Walpole School Shuts Down After Years of Problems - NECN
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Walpole School Shuts Down After Years of Problems

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    NEWSLETTERS

    Problem School Shut Down in Walpole

    A home for troubled kids in Walpole, Massachusetts, has closed after years of issues.

    (Published Wednesday, March 7, 2018)

    A home for troubled kids in Massachusetts has shut down after years of problems requiring police intervention, including unreported sexual assaults.

    Longview Farm, a private residential school in Walpole that serves students with "emotional, behavioral and/or learning difficulties," according to the school's website, will voluntarily close its doors to make "significant changes" to its personnel and program.

    The Home for Little Wanderers, the nonprofit that operates Longview Farm, said it voluntarily decided to "hit the reset button" to revamp programs, staff and maybe even the types of kids that live and go to school there.

    But the move is sudden and for many, including the kids, unexpected.

    Mark Glovasky's heart breaks for the little boy he mentors.

    "I can’t even begin to tell you what this poor boy has been through," he said. "These kids, all they have is the fact that they know they have a place to come to that’s safe."

    Safety was a key concern for Walpole police and town leaders.

    Police tell the NBC10 Boston Investigators that staff at the Walpole facility interfered with their investigations and put children at risk.

    The problems started, town leaders say, when Longview Farm expanded in 2014. They went co-ed, and admitted kids as young as 6 and as old as 18. They offer day programs for kids from other schools, and a residential program that includes children in the custody of the state.

    "When you look at the number of incidents, it was a nightmare to us," said Eric Kraus, chairman of the Walpole Board of Selectmen. "And quite frankly, it can't be that way."

    According to a state audit, investigators found, among other things, a teacher who didn't have a license, a "serious incident" on a field trip that sent a child to the ER, kids put in restraints without proper documentation, and students gone missing.

    In September, the state put the school on probation.

    Police runs to the school are up 60 percent since 2014, jumping from 148 that year to 270 in 2017. Those runs include calls for assault, mental health disturbances, kids missing and sexual offenses.

    "There has been issues with underreporting issues, or just not reporting issues to us at all," said Walpole Police Chief John Carmichael.

    In 2014, the home, which has many kids in the care of the Department of Children and Families, failed to report a child-on-child rape.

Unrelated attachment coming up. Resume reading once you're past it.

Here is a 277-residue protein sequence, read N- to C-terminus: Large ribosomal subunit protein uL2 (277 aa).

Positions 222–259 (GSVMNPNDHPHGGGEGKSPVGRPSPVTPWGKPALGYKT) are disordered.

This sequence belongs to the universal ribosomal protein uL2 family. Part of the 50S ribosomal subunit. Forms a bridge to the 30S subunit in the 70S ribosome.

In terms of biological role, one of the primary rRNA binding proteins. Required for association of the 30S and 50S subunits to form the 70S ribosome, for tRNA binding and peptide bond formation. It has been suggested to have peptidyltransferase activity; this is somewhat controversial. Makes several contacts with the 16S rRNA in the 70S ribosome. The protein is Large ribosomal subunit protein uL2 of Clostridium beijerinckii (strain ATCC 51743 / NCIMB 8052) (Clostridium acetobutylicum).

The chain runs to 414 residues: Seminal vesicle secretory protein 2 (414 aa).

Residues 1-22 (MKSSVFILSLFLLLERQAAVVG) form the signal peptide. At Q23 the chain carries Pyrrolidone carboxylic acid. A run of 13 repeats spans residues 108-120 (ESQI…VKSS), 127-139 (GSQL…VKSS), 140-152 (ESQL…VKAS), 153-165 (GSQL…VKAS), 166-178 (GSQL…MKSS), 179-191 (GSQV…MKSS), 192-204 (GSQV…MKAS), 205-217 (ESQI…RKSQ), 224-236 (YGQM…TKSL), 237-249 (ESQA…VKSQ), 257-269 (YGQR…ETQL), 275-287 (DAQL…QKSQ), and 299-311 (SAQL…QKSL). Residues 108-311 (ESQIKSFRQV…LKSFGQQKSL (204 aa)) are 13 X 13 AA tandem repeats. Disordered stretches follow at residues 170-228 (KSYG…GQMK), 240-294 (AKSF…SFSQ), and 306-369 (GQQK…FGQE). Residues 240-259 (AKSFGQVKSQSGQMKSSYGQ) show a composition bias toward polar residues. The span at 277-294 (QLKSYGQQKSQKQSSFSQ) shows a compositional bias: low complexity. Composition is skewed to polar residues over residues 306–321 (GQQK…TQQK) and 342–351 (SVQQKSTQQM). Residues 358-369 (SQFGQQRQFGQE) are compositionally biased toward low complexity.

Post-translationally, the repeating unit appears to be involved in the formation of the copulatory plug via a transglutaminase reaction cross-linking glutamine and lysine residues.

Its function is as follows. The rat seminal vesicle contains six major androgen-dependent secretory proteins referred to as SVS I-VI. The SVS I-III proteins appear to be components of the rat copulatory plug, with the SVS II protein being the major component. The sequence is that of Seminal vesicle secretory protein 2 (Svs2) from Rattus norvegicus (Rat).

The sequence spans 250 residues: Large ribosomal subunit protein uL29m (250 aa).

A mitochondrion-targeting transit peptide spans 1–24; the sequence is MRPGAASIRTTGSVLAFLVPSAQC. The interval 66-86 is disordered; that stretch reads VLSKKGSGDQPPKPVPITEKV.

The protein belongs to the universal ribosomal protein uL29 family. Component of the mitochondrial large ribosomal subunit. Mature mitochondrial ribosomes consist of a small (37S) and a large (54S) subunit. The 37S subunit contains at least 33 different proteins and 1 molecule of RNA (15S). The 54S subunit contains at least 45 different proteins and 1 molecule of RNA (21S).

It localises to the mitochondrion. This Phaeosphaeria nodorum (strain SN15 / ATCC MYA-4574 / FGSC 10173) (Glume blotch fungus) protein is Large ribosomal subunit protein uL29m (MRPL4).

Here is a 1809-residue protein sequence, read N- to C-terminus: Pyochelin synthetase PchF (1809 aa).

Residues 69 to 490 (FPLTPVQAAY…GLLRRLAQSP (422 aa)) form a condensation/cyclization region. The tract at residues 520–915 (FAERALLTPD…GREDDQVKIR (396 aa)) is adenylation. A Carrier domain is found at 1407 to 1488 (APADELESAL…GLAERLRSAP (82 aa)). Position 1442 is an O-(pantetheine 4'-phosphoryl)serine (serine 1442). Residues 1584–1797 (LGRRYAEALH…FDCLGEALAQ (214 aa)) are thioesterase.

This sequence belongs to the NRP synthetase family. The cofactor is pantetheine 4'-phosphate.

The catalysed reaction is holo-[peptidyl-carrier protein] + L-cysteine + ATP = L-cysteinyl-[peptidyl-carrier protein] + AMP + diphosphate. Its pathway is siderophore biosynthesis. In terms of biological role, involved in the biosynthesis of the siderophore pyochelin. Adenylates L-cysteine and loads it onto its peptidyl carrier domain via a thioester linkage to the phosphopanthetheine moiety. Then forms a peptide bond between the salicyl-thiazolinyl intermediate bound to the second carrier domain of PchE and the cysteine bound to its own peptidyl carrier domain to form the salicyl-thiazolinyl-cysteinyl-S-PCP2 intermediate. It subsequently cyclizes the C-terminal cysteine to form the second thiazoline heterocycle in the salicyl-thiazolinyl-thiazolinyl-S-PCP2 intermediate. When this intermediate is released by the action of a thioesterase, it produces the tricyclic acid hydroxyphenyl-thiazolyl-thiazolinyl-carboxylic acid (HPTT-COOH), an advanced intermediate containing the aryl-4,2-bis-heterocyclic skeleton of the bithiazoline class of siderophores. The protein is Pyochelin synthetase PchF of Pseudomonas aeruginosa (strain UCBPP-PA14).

Carmichael said even after that very public fallout, staff continued to interfere with serious investigations, including ushering out a witness talking to an officer.

    "We’re in the middle of an interview, trying to get to the bottom of something and someone has been asked to leave the room and stop talking to the police, essentially," he said.

    No one from the home would speak to us on camera.

    In a statement, the school said, "Of the alleged sexual incidents at Longview Farm in 2017, all were investigated and only two were found to be supported. In each case, local police and DCF were notified immediately and the Home moved swiftly to take action. One instance resulted in a staff firing, and the other a change to supervisory structure."

    But Carmichael insists police were not always notified immediately. And though the home or DCF may have dismissed cases, police weren't always given access to alleged victims or suspects to properly investigate.

    "There are severe risks, because we can't give [the kids] the resources that they need, whether it be medical assistance, or seeing a clinician, whether it be a restraining order type of situation. Or being re-victimized," Carmichael said.

    Not speaking directly to this allegation, the Home for Little Wanderers acknowledged challenges "which have prevented us from best serving the children in our care. This is unacceptable."

    The Home added that it is making "significant changes to management and staff, program changes, updates to the physical campus and actively improving our working relation with local law enforcement."

    In January, the Home named a new CEO, Leslie Sugg. And town leaders said she is driving change.

    "Little steps. You take a couple steps forward and one back," Carmichael said.

    Kraus, who stressed that the town supports the school and its mission, said he is hopeful for the future.

    "We would want nothing more than for this to be resolved and for these kids to really prosper," he said.

    The state told NBC10 Boston all of the kids have been put into new placements.

    DCF would not comment, saying by law any investigations are confidential.

    Around the state, the Home for Little Wanderers operates a number of respected programs with good reputations.

    They hope to make changes at Longview and re-open in the fall, though they would need to apply for new licenses from the state.

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